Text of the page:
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Faulted Cries

When I think of my approach to God in my times of trouble, I am generally aware how much of my trouble I brought on myself. Sure, I am aware sometimes my troubles come upon me from other people or by effect of living in a broken system called humanity where evil things happen.

But there are more often times I have got myself into trouble and my own predicaments. There are also times when I find my heart and self venturing out too far and end up stuck in any number of troublesome situations where I am afraid, hurting, or in danger.

In those moments I resist the urge to cry out to God because I know I got myself into this trouble. I made my own choices and got myself into these traps, and dangerous painful things. I deserve this, right? So I choose not to call out to God in the trouble I brought on myself.

Then I listen to the heart of a father within myself. If my daughters had ventured too far by their own poor choices to end up in a scary or painful situation, I hope they would still cry out for me. Wouldn’t I still respond to them when they cried out to me even though they got themselves into these messes?

Wouldn’t I still hear their cries of fear, hurt, and pain, even though they are to blame for getting themselves into these moments and circumstances?

Of course I would! Because I have the heart of a father who loves his children. I will never stop hearing their cries and responding, even though they get themselves into some of these troubles.


The Thrill is Gone: B.B. King and my love of the blues and theology

The Thrill is Gone: B.B. King and my love of the blues and theology

Last night, another hero of mine died. BB King is one of the few artists who caused me to fall in love with the blues. Blues music gives an incredible parallel narrative and context to the Bible.

Thank you for Pain

pain The interesting thing about leprosy is the MAIN ailment is the absence of pain.  Because leprosy patients do not feel or know pain, they often do self-destructive things and know nothing of it.  They grab splintered rakes and sharp objects with bare hands and know no pain.  They wear very tight shoes and create blistering and festering sores they only see and not feel.  Leprosy patients are absent of pain, but it is that absence which dissolves the reality of destruction happening to them all the time.  We ought to praise God for pain. We are SO quick to get rid of pain when it is that pain which tells us we need aid.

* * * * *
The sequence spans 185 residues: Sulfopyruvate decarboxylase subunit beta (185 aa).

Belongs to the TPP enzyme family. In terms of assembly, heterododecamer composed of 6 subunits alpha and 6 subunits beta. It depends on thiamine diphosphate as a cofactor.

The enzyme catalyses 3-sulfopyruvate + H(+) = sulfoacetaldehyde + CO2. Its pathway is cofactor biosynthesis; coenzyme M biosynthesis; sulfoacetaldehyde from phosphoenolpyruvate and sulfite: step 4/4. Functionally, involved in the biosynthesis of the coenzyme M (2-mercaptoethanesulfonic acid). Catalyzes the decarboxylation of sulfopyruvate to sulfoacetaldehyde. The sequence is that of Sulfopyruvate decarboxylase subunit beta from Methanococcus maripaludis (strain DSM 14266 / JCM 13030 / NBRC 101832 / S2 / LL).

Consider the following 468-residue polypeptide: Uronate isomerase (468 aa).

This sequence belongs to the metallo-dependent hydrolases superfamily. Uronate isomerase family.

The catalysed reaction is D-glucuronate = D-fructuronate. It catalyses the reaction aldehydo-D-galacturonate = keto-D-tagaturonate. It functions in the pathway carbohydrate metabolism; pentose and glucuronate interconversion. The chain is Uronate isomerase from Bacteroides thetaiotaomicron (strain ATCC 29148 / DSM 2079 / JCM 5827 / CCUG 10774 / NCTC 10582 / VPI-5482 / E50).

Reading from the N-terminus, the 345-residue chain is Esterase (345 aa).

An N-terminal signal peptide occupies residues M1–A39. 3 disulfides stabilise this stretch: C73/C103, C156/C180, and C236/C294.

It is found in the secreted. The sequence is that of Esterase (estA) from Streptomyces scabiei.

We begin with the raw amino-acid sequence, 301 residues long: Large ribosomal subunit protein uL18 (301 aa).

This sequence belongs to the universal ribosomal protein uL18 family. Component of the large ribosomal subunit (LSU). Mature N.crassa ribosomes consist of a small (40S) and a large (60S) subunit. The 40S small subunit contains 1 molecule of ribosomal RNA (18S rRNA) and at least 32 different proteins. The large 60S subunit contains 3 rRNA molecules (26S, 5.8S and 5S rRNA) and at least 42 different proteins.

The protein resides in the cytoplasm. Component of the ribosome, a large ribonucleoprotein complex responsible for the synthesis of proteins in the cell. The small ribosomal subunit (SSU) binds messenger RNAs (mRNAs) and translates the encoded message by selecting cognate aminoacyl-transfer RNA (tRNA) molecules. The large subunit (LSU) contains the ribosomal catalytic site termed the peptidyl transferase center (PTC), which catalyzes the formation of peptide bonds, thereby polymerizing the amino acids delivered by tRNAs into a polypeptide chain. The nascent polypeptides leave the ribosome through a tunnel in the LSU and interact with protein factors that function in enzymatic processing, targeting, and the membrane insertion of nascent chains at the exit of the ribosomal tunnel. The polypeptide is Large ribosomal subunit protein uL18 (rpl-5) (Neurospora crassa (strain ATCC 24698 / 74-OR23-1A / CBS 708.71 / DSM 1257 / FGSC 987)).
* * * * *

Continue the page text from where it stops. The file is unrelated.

There are parallels to be drawn to spiritual and emotional pain.  Without it we would be callous and shut off...which is destructive to our emotions, spirits, and souls.  We make it easy by trying to defeat pain.  It's like we don't want to hurt, but what if that hurt is exactly what keeps us from destructing.  If we felt no pain, we would only be a spiritual leper...an emotional leper.  The craziest thing is that lepers are afflicted, but I, as an emotional leper, afflict myself.  I resound with lepers of Biblical times and silently scream, "UNCLEAN!"  I am a spiritual and emotional leper.  I shut off my own pain sensors by covering them up and saying, "I'm not hurt...I'm tired of being hurt...so I won't be anymore...I'm tired of hurting...I'm tired of caring."  So begins a self-destructive disease.

I get so terrified of pain that I shut myself off from it, but without it...without being honest about my pain, hurt, real emotion, I just destruct.  I am self-afflicted, but can only be healed through the grace of GOd.

In recovery!  Experiencing pain with gratitude because at least I feel.

Evil in the Church

hp photosmart 720 The gospel is lavished and laced with LOVE. If you know the gospel, you know you are loved. If you spread the gospel to others, you spread love. Oh how I long to love. I really wish I loved better...loved more.

It really is hard to love everyone. "Loving your enemy" is and will always be a difficult task, but why are we so quick to run from that challenging call? I am beginning to think it is not that the Church is "no good" at it as much as I would say Christians have been conditioned to not even try. Christians have walked further and further away from the challenge to love OUR dark side of life, and we do it by HIDING. By pretending.

For too long, we have believed and maintained hope by pretending that things are not as bad as they are. We have reduced the church down to a Sunday morning event rather than an EVERYDAY community. We are content to put band-aids on every Sunday, go to 'church', and walk away with gaping wounds nobody is willing to believe actually exist.

Church is no longer an everyday community where we honestly face evil happing in our CHURCH every day; issues like abuse, marital rocks, terminal sickness, cyber-adultery, depression, flat-lining-self-esteem, doubt...sin! We are more and more reluctant to face the issues of everyday, and we leave 'church' to be a Sunday morning EVENT! We have to realize that there IS evil in our church...OUR CHURCH COMMUNITY...everyday community.